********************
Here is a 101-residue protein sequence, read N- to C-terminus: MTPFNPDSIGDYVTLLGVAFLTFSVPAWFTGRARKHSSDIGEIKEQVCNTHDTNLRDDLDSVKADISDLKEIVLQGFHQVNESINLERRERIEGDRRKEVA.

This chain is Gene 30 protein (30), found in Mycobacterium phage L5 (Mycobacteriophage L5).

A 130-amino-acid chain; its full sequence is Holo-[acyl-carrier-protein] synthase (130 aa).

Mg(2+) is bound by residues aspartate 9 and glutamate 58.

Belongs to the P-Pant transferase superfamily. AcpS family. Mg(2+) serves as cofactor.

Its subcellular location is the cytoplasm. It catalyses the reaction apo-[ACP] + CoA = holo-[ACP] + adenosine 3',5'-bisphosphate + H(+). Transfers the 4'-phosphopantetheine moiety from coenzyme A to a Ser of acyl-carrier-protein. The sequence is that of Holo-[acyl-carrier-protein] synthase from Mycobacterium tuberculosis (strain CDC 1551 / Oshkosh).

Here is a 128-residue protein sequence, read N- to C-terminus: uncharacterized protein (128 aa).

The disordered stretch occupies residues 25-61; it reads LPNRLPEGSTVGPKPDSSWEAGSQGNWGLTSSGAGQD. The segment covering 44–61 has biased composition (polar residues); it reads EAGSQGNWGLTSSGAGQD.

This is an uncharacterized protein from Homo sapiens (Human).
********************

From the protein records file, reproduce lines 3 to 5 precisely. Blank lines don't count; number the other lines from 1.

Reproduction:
A 130-amino-acid chain; its full sequence is Holo-[acyl-carrier-protein] synthase (130 aa).

Mg(2+) is bound by residues aspartate 9 and glutamate 58.

Belongs to the P-Pant transferase superfamily. AcpS family. Mg(2+) serves as cofactor.